Our Normalcy Is Abnormal and the Self-Evident Is Not Obvious
Living in an advanced country brings privileges. Since we are used to them, these appear to be self-evident. Think of security and excellent health-care. Add the role of laws to protect the citizen even against the state. Add to the benefits a system that, thanks to those laws, aims to serve its people rather than the office holders.
Such a system extends to its “shareholders” further privileges. One is that they are, through a free press, enabled to “know all about it.” Informed to the extent of their interests, they are empowered to confirm or to depose public servants.
An adjunct includes access to an education that enables those able to absorb it to become contributing members of society. This leads to the ability to access a market that offers what is coveted. It is a space where customers – and not a “ministry of consumption” – can choose according to their taste and ability to pay.
Those fortunate to live in such a system are apt to suffer from a delusion. The resulting assumptions are a dogma, which promotes that illusion into a fact.
We are taught that there are “self evident” rights that we enjoy the way we get air to breathe. This claims that we have our advantages because there is an absolute right to them. The notion ignores that these benefits are the result of a man-made order. While it might be desirable, it is not “natural.”
If the advanced order and its way of life would be “natural,” then those not yet sharing it should be a global minority. Reality contradicts what our favored theory stipulates. The states with a popular rule and an advanced economy constitute a minority. Thus, the “natural” and the “self evident” are actually an unusual lot of a minority. This makes what we regard as mankind’s desirable condition into a departure from the norm and into a condition enjoyed by a minority.
Project upon your mental map the countries where the “self evident” prevails and then view the “exceptions.”
You find that both categories build clusters. Europe, North America, Australia, New Zeeland, Israel, Taiwan Japan and Korea are colored the same. Mark an in-between zone in Europe’s east and much of the rest will be colored as dictatorial, underdeveloped, poor, and limited by the weight of traditional ways.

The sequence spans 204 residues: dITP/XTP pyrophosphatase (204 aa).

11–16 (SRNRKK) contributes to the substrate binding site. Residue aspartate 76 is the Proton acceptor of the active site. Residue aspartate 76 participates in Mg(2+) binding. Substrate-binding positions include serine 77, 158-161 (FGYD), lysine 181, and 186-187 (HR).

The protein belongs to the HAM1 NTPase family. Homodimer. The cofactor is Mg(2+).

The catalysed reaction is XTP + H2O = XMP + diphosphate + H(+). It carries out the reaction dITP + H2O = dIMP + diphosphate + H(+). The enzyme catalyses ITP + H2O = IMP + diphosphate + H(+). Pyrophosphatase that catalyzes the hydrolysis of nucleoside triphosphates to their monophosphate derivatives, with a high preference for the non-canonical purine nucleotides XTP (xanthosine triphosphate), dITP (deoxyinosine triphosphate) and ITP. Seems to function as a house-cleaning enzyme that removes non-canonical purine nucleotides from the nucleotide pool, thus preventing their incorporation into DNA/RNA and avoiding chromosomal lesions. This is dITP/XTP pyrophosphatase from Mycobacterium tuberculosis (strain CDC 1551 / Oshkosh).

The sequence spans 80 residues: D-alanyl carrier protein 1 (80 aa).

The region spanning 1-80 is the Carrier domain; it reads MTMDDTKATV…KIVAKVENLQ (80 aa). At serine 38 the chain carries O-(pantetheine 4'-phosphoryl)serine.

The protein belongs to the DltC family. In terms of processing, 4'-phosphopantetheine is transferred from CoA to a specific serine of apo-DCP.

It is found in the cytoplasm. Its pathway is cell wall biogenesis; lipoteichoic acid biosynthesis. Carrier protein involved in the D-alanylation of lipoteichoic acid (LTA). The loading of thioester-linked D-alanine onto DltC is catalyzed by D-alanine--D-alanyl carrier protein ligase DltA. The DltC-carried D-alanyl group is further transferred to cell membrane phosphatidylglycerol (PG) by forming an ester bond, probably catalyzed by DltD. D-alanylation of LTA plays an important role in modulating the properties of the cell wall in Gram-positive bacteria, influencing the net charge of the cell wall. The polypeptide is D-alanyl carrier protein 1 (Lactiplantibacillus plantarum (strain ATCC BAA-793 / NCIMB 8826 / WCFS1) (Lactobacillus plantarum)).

We detect a correlation between the West’s culture, political tradition and economic order. However, non-western nations, for instance Korea and Japan have converted their culture into an asset and become leaders. Meanwhile, some European pioneers of modernization are declining. Also, some societies with Western genes, such as Russia, failed to close their developmental lag. China represents a hybrid case, which currently unites progressive economics with political dictatorship.
Several factors hold the “clusters” together. Membership correlates a market friendly state that does not use power to replace its driving forces but to protect its order. A free market, its social order, and the rise of a middle class are related. Here values – their sources can differ – are critical. What distinguishes these is the openness to innovation and a work ethic. This presupposes a system that rewards performance and that does so by ignoring the status inherited by individuals.
Significantly, this way of life is not exportable or importable because it resists copying. Successful societies have developed organically. That is true even if their system might be a product of a revolution that expressed society’s maturity. The post revolutionary record of the “Arab Spring” can be seen in this light.
Forced modernization can create resistance within the culture that is made to feel fundamentally doubted by the attempt. Endeavors to redeem those that wish not to be saved provokes resistance. Not imitation but confrontation can be the upshot. Some of the Near East’s hostility to Israel fits the picture. Coping with her presupposes that one copies her traits. In doing so, one can feel threatened by the loss of identity through adjustment to the enemy.
The result of the meeting of civilizations is not a calculated and utilitarian adjustment. When value systems that lack a common denominator meet, their clash is likely. Complications arise if an identifiable minority within a backward entity can adapt to foreign influence. Its resulting advancement will create enmity and its success will be attributed to crookedness and to the lack of national pride. This can trigger a “return to traditional values” that justifies stand-pattism. A form of this is traditional anti-Semitism and it is a component of “anti-Zionism” in “Palestine.”
A politically and economically advanced society is not the lot of mankind’s majority. The progressive order that is responsible for our achievements in the past centuries is often resisted by a nationalistic impulse of those that doubt their ability to become successful participants. Thereby advanced systems are seen by traditional societies as a destructive challenge of their way of life and values.
The upshot is that, instead of following the example of those that came to terms with progress, resistance to dreaded change unfolds. That can provoke a war on progress which is a major source of the present’s global disorder.
In the case of the emerging leadership that is taking hold of the Muslim world, the response to advancement is not to join mankind’s march, but to stop and revert it. The principle seems to be: If you cannot join it, destroy it. (Beheading recommended.) Oddly, the main resource upon which the resulting attempt to return to the 7th century can rely is our time’s interpretation of “tolerance.” Imbued by that value, the developed world finds it difficult to justify resistance to challengers that questions its moral right to exist. Reacting to this by denial and by blindness to the consequences, is a convenient PC-approved response. However, no hope for change will make the problem go away.